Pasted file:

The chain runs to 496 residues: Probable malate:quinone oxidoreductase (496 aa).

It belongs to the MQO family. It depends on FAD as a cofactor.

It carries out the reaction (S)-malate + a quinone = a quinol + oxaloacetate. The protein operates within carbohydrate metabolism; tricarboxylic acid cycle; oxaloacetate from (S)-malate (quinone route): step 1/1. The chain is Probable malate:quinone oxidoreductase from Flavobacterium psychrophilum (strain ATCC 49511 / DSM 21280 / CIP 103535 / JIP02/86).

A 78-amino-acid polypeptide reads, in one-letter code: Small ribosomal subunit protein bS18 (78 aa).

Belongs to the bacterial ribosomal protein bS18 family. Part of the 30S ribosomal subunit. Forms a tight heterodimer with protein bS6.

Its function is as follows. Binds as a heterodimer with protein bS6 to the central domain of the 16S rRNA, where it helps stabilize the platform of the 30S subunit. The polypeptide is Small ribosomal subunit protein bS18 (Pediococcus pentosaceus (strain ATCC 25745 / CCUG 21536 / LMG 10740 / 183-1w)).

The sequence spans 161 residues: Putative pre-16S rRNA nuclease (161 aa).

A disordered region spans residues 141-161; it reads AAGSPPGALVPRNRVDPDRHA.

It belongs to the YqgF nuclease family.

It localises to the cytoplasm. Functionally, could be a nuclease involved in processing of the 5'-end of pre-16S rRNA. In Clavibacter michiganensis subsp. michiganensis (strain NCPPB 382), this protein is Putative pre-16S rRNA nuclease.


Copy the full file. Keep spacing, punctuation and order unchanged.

The chain runs to 496 residues: Probable malate:quinone oxidoreductase (496 aa).

It belongs to the MQO family. It depends on FAD as a cofactor.

It carries out the reaction (S)-malate + a quinone = a quinol + oxaloacetate. The protein operates within carbohydrate metabolism; tricarboxylic acid cycle; oxaloacetate from (S)-malate (quinone route): step 1/1. The chain is Probable malate:quinone oxidoreductase from Flavobacterium psychrophilum (strain ATCC 49511 / DSM 21280 / CIP 103535 / JIP02/86).

A 78-amino-acid polypeptide reads, in one-letter code: Small ribosomal subunit protein bS18 (78 aa).

Belongs to the bacterial ribosomal protein bS18 family. Part of the 30S ribosomal subunit. Forms a tight heterodimer with protein bS6.

Its function is as follows. Binds as a heterodimer with protein bS6 to the central domain of the 16S rRNA, where it helps stabilize the platform of the 30S subunit. The polypeptide is Small ribosomal subunit protein bS18 (Pediococcus pentosaceus (strain ATCC 25745 / CCUG 21536 / LMG 10740 / 183-1w)).

The sequence spans 161 residues: Putative pre-16S rRNA nuclease (161 aa).

A disordered region spans residues 141-161; it reads AAGSPPGALVPRNRVDPDRHA.

It belongs to the YqgF nuclease family.

It localises to the cytoplasm. Functionally, could be a nuclease involved in processing of the 5'-end of pre-16S rRNA. In Clavibacter michiganensis subsp. michiganensis (strain NCPPB 382), this protein is Putative pre-16S rRNA nuclease.